See saw, Marjorie Daw,
Johnny shall have a new master,
He shall have but a penny a day,
Because he can’t work any faster.

Speaking recently at an Insurance Society of Edinburgh do at a newly-yellow-pointed-hatty Standard Life House, I had occasion to muse publicly on seesaws and their unique relevance to the UK life and pensions industry. I’m now ready to go out on a limb and say that the seesaw is the most directly relevant piece of playground equipment to financial services. Go on, shoot me down. I’m pretty sure the ISE members wanted to.

Anyway, how it all happened is that we got onto the old saw (but not a seesaw, not yet, this is a cracking analogy, are you having fun yet?) about the covenant of a wrap provider towards their proposition versus the size of that provider. One IFA expressed a preference for taking a life-office sponsored solution on financial strength grounds. David Ferguson just about exploded at that point and was only restrained by the thought of the cleaning bill he’d face from Standard Life.

I’ve written here before about how hard it is for lifecos to break their thinking and move to a model which we’d recognise as genuinely new model. Perhaps it was a sense of nostalgia, but I found myself defending the lifecos to the audience. Making this move is a lot harder for them than you’d think.

Picture this. You’re the chief wallah of XYZ Life. You’re the scion of a long line of good eggs who have provided bundled products that provide broadly non-toxic solutions to people who don’t know much better. Your actuaries are happy because margins are implicit and tucked in. Your salesforce is happy because there’s enough fat – and no-one understands the maths anyway – to pay jolly decent commissions to IFAs with “if they’re daft enough to pay it, I’m smart enough to take it” on the back of their business cards. And your shareholders (if you have any) are happy because the City boys reward you for new business irrespective of its profitability.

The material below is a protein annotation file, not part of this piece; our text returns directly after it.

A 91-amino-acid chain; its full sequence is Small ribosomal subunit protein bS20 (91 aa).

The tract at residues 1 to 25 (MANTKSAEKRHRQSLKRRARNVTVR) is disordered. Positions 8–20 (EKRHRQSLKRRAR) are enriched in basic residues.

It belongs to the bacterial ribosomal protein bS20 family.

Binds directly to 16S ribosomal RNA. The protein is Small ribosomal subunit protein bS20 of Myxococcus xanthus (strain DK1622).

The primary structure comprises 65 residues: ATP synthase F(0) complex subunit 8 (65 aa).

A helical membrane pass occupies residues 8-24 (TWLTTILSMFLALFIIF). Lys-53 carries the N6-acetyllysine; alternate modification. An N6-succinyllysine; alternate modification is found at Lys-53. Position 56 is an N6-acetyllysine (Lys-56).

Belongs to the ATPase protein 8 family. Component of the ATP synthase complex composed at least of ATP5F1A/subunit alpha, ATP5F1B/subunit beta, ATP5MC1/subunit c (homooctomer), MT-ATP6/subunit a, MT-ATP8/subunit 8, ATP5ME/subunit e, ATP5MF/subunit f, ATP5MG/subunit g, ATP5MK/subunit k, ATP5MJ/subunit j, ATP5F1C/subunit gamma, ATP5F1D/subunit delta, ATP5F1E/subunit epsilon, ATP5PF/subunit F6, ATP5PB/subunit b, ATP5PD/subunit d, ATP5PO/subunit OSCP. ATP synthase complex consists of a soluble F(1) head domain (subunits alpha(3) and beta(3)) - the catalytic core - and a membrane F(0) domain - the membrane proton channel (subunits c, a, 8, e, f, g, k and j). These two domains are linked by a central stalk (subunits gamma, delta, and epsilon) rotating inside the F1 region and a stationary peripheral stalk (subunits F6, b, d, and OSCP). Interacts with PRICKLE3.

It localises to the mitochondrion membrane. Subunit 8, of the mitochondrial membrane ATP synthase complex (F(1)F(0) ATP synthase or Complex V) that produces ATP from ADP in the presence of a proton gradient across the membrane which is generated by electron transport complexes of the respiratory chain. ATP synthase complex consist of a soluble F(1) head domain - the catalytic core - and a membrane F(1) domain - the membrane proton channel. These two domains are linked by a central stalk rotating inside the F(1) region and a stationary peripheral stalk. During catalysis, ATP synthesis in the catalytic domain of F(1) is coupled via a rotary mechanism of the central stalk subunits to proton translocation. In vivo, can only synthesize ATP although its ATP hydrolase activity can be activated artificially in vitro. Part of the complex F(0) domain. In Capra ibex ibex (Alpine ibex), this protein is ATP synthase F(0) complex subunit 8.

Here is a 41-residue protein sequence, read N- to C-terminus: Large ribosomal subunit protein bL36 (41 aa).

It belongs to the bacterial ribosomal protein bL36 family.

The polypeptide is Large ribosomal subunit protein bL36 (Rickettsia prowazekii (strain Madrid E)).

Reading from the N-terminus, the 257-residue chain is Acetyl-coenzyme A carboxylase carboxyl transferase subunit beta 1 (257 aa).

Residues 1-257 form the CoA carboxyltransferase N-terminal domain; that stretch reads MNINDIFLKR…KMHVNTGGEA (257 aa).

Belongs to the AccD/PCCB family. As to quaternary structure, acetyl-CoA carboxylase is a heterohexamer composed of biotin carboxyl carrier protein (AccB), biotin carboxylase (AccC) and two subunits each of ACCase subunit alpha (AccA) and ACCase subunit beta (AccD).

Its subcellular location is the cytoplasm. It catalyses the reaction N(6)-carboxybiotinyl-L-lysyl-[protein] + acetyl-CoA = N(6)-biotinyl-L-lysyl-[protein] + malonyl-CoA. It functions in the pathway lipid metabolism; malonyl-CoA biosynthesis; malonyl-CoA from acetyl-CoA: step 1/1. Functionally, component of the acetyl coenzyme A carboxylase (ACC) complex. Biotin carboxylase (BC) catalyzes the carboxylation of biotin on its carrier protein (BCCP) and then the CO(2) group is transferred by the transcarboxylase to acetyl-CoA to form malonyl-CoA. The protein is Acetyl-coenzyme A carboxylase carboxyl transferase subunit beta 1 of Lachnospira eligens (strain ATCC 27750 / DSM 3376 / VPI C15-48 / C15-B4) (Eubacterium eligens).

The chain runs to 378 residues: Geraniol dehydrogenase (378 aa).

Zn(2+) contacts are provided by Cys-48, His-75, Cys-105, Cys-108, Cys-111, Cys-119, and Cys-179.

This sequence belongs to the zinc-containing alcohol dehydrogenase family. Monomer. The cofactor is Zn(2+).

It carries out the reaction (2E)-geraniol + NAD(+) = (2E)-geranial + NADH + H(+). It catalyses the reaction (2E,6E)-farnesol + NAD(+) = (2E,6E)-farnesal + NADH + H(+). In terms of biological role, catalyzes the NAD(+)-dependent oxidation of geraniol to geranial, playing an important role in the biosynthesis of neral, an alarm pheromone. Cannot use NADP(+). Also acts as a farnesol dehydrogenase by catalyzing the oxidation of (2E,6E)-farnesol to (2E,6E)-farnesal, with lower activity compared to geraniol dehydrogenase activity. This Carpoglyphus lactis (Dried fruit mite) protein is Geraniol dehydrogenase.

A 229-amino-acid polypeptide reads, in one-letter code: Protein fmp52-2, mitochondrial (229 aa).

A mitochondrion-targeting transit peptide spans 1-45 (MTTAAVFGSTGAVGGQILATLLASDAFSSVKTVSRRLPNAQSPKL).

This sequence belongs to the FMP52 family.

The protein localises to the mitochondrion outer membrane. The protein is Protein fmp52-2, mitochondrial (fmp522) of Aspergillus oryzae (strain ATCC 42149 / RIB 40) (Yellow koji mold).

Then suddenly you need to embrace a new model. Not only that, but the very existence of that model gives the lie to the lie you’ve been living for decades. You’ll need to invest heavily. Your margins – if you’re lucky – will be 1/3 of what they were. And your back book is toast, not least because if you’re moving a back book to your new platform, IFAs will naturally start with your own. At the same time you’ve got a very nice head office, an underfunded final salary scheme and a dividend to maintain.

The more you’re successful in the new model, the more you admit your old model was wrong. Segmentation won’t explain it. Why would some clients need transparency and low charges and others not?

Now go and explain that to your investors, shareholders and board. That’s the seesaw. The two models can’t coexist. Platforms and transparency replace packaged products and opacity. All that’s left is the decision about how long the transition takes.

I’m not sure that the leaders of these great, old companies trying to come to terms with a deeply strange and frightening new world aren’t a little bit brave. But time’s a-marching. And if they want to be paid more than a penny a day, they’d better work faster.